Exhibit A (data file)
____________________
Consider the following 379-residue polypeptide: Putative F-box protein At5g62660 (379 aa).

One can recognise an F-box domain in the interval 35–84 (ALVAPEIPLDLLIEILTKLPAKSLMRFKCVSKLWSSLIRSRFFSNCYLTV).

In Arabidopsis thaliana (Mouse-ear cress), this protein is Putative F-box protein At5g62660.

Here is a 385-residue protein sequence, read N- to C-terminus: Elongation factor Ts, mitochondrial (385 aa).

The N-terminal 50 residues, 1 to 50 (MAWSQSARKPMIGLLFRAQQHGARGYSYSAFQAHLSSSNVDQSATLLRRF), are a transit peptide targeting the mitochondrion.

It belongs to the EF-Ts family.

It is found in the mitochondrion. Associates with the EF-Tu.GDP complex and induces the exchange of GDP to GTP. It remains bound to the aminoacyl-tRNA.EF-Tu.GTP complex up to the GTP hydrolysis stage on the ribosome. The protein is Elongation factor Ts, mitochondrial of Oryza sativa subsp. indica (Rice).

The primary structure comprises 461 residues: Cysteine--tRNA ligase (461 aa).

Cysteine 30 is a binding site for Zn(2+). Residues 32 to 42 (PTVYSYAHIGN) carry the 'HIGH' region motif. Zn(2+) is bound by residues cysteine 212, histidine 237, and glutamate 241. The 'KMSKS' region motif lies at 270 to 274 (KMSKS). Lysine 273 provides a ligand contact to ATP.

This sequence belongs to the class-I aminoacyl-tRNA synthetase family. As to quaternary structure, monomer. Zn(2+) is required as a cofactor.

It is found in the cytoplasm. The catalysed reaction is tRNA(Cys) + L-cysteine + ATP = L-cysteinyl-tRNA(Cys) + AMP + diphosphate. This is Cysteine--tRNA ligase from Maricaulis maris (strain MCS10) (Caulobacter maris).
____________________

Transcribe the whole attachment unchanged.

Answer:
Consider the following 379-residue polypeptide: Putative F-box protein At5g62660 (379 aa).

One can recognise an F-box domain in the interval 35–84 (ALVAPEIPLDLLIEILTKLPAKSLMRFKCVSKLWSSLIRSRFFSNCYLTV).

In Arabidopsis thaliana (Mouse-ear cress), this protein is Putative F-box protein At5g62660.

Here is a 385-residue protein sequence, read N- to C-terminus: Elongation factor Ts, mitochondrial (385 aa).

The N-terminal 50 residues, 1 to 50 (MAWSQSARKPMIGLLFRAQQHGARGYSYSAFQAHLSSSNVDQSATLLRRF), are a transit peptide targeting the mitochondrion.

It belongs to the EF-Ts family.

It is found in the mitochondrion. Associates with the EF-Tu.GDP complex and induces the exchange of GDP to GTP. It remains bound to the aminoacyl-tRNA.EF-Tu.GTP complex up to the GTP hydrolysis stage on the ribosome. The protein is Elongation factor Ts, mitochondrial of Oryza sativa subsp. indica (Rice).

The primary structure comprises 461 residues: Cysteine--tRNA ligase (461 aa).

Cysteine 30 is a binding site for Zn(2+). Residues 32 to 42 (PTVYSYAHIGN) carry the 'HIGH' region motif. Zn(2+) is bound by residues cysteine 212, histidine 237, and glutamate 241. The 'KMSKS' region motif lies at 270 to 274 (KMSKS). Lysine 273 provides a ligand contact to ATP.

This sequence belongs to the class-I aminoacyl-tRNA synthetase family. As to quaternary structure, monomer. Zn(2+) is required as a cofactor.

It is found in the cytoplasm. The catalysed reaction is tRNA(Cys) + L-cysteine + ATP = L-cysteinyl-tRNA(Cys) + AMP + diphosphate. This is Cysteine--tRNA ligase from Maricaulis maris (strain MCS10) (Caulobacter maris).